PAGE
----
“(NOTAMs) are just a bunch of garbage that nobody pays any attention to,” said NTSB Chairman Robert Sumwalt during the 2018 hearing on the infamous Air Canada incident, in which pilots missed a critical piece of information. Unnoticed on page eight of a 27-page briefing package was the fact that one of the destination airport’s two runways was closed.
The pilots chose the wrong reference point and lined up to land on a taxiway, narrowly missing four waiting aircraft before aborting the landing.
Even before that incident, critics had cited data overload in NOTAMs as a safety hazard. That finally resulted in an International Civil Aviation Organization (ICAO)-led effort to restructure the system.
Its first step is to purge outdated NOTAMs. According to ICAO, a fifth of some 36,000 active notices are still on file beyond the prescribed 90-day expiration period.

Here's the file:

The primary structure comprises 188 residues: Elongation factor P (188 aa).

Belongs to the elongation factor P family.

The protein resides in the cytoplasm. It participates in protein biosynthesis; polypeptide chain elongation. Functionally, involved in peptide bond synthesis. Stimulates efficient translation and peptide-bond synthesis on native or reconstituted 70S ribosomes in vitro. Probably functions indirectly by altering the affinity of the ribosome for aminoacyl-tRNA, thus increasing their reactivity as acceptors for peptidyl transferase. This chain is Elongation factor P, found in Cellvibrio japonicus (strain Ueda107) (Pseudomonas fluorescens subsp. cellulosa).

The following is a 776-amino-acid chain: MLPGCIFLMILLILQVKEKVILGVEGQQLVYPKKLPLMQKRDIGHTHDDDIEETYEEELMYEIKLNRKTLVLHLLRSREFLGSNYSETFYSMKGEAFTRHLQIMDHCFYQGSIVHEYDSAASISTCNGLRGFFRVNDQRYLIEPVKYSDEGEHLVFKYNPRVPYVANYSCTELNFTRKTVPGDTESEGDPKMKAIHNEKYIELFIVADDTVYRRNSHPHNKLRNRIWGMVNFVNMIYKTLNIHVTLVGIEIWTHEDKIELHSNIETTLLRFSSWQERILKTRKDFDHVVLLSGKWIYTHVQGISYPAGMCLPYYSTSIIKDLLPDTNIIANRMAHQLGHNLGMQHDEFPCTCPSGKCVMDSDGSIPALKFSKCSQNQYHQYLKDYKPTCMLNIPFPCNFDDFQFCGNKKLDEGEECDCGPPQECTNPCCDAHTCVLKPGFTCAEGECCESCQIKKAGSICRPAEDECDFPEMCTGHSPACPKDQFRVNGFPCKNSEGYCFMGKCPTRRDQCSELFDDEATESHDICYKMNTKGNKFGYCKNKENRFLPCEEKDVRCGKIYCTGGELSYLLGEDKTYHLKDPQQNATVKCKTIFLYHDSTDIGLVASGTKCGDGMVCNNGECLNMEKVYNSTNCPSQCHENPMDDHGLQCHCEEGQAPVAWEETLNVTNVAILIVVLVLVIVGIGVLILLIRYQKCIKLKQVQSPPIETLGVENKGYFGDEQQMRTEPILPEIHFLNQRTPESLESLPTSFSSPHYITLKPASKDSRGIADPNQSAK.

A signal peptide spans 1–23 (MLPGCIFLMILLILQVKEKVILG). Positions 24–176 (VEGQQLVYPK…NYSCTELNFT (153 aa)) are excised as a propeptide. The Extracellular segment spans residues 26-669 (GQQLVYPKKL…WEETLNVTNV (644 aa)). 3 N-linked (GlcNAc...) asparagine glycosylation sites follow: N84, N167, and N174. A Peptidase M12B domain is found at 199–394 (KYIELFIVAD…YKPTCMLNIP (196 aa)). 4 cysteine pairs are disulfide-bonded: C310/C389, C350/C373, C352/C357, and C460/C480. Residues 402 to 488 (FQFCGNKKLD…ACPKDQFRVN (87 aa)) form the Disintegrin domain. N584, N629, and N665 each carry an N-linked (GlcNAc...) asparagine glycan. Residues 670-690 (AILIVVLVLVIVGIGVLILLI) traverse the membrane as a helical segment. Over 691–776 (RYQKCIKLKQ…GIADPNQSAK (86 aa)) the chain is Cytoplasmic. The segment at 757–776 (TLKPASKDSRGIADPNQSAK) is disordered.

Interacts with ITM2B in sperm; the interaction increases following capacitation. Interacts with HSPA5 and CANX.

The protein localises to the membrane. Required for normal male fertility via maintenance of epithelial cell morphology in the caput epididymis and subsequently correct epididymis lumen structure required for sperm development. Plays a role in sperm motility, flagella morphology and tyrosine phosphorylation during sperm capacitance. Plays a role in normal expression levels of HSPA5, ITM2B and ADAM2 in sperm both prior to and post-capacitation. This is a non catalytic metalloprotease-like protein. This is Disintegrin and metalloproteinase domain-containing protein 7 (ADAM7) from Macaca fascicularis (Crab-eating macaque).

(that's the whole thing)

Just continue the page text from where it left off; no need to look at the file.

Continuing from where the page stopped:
Next, ICAO proposes prioritizing critical warnings at the top of the crew’s briefing package and enabling airline dispatch departments to eliminate those that do not affect the flight.
Finally, the organization suggests updating the format of NOTAMs to make them more reader-friendly. Australian Federation of Air Pilots Safety and Technical Director Stuart Beveridge said, “So, we’ve actually suggested they move into the 21st century and look at upper and lower case, punctuation, plain standardized language, and time formats that are not just strings of numbers.”